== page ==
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Future Administration Questions Indigenous Isolation Policy in Brazil

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The future minister of Women, Family, and Human Rights in the government of Jair Bolsonaro, Mrs. Damares Alves, questioned on Friday, Dec. 7th whether the policy of isolation is the best to the indigenous peoples.

Evangelical pastor and lawyer, Mrs. Alves was announced on Thursday as future minister of Bolsonaro. She will have the National Indian Foundation (Funai) in her ministry. Currently, the body is linked to the Ministry of Justice.

Damares spoke quickly this Friday with journalists at the Banco do Brasil Cultural Center (CCBB), where the new government’s transition team works.

Asked about the position of Bolsonaro, who criticizes the isolation of indigenous peoples, Damares said he also questions this policy.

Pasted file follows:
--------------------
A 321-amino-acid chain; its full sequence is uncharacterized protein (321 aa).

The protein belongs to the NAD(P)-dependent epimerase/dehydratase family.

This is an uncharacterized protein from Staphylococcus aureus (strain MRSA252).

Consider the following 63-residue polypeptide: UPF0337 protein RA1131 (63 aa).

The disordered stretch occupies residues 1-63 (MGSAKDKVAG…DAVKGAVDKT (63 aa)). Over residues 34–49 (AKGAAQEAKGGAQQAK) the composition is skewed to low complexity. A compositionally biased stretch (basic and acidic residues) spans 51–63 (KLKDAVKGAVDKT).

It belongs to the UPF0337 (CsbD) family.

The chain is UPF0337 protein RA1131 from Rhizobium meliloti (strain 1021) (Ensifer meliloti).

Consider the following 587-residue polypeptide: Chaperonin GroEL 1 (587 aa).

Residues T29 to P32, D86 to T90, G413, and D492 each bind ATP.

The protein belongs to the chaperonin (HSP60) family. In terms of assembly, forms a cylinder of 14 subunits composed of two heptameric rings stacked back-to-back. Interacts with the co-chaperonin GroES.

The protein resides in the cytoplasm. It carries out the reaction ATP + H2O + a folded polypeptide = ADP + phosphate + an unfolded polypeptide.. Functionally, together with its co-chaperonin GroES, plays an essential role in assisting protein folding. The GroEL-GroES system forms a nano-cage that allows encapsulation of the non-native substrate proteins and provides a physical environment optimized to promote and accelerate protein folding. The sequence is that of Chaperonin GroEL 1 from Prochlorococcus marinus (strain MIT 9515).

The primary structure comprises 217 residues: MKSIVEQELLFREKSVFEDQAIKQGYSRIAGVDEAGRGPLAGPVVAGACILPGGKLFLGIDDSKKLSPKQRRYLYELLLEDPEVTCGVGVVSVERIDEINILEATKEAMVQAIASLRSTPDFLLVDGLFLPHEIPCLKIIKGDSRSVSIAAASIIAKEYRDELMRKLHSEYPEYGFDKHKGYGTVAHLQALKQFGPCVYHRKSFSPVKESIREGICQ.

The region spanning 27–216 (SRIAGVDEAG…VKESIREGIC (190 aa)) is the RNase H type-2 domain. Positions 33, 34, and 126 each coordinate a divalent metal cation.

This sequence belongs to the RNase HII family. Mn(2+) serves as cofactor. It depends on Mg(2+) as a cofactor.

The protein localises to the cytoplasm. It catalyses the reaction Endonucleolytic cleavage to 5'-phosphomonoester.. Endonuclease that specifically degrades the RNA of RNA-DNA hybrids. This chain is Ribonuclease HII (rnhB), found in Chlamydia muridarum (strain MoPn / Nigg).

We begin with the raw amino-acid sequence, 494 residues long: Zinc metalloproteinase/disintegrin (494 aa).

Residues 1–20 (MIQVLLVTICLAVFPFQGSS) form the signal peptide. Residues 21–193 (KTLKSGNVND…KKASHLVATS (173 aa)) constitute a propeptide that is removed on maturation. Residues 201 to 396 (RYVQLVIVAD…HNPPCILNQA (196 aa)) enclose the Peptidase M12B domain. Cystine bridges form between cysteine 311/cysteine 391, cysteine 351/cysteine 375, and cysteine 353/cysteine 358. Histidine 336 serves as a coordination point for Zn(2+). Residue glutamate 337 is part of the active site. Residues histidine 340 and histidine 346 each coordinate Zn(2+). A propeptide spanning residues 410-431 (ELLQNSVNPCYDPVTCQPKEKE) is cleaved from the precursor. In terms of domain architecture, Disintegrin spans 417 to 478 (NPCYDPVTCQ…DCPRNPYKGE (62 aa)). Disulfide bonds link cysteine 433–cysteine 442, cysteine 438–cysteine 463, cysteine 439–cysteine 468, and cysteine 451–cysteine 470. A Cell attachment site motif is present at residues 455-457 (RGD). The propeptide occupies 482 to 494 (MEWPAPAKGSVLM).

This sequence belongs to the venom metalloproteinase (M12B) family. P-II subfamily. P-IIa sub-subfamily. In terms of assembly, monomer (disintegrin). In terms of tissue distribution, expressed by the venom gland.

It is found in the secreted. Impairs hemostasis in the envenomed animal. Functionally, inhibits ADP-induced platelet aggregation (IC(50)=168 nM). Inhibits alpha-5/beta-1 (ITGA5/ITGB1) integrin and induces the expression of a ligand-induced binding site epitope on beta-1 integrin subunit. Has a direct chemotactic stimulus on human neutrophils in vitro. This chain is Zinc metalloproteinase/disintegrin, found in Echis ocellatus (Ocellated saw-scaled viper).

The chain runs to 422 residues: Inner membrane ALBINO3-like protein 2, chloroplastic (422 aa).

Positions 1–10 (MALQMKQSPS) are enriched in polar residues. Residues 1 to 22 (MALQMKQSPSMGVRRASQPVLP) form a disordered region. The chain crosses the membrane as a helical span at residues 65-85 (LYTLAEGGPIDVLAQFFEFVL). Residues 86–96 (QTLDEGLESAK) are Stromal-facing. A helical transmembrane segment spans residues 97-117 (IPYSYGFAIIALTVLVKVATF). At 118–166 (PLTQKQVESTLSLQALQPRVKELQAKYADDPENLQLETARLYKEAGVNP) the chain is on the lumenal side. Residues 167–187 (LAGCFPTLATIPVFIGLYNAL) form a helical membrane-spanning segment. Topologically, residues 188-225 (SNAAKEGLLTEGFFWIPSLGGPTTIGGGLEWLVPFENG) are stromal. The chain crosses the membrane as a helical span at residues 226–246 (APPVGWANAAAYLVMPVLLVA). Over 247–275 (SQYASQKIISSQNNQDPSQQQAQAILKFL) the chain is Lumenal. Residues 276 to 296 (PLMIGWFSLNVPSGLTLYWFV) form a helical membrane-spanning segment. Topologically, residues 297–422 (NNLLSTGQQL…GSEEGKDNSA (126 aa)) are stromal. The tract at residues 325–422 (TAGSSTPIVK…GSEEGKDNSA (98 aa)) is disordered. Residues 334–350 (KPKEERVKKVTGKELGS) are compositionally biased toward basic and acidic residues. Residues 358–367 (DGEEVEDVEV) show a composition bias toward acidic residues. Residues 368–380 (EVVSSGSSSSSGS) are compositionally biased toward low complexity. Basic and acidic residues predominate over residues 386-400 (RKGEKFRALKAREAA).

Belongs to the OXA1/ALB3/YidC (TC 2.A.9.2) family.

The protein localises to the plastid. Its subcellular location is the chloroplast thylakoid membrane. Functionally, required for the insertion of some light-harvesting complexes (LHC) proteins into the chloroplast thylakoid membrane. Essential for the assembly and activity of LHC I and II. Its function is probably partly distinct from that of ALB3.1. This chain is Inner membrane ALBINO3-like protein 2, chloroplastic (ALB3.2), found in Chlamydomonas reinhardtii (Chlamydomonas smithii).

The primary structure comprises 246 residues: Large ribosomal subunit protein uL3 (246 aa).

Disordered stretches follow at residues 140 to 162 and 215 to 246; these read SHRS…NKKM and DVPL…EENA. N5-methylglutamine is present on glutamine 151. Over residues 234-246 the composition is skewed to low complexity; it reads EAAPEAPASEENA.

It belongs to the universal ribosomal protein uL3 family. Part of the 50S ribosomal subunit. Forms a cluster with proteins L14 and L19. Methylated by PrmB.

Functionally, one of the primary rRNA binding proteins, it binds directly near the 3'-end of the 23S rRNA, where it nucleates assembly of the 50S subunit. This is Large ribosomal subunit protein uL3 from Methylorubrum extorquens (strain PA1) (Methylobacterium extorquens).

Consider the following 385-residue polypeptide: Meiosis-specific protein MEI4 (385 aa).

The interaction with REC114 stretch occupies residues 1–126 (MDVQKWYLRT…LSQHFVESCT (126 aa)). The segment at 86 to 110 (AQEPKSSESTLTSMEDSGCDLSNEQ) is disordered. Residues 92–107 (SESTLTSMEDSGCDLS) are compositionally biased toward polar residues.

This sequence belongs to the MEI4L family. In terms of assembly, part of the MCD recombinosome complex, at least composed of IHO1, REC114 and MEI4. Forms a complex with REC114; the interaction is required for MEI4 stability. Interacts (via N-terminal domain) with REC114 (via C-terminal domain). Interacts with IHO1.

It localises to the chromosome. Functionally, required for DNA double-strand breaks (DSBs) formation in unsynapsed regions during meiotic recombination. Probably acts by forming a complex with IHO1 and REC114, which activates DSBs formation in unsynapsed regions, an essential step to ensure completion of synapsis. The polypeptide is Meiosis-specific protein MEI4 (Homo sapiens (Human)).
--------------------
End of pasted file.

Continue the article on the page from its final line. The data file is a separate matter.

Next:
We, both he and I, have questioned the politics of isolation. We can already see if this really is the best for the Indian, the politics of isolation, Damares said.
Last week, Bolsonaro said keeping Indians in demarcated reserves is treating them as animals in zoos.

Now, you see, in Bolivia, we have an Indian who is president (Evo Morales). Why in Brazil we have to keep them prisoners in reserves as if they were animals in zoos? Asked the president-elect at the time.

Ms. Alves was asked about what would change to review the issue of the isolation of Indians. The future minister defended a gradual work to insert the indigenous peoples in the society.

It would gradually begin to enter these peoples, without any aggression to their culture, respecting the specifics, respecting even those isolated peoples, he explained.

Damares further stated that his position would not change wholly in the Indian reservation policy. Bolsonaro is critical of the matter and said during the campaign that if elected, it would not make new demarcations.

Mrs. Alves also commented that among the plans for Funai is to take care of the Indian as a whole.

Bringing the indigenous woman to the leading role, caring for the disabled Indian, we still have people who eliminate children with disabilities, then take care of the Indian as a whole, she said.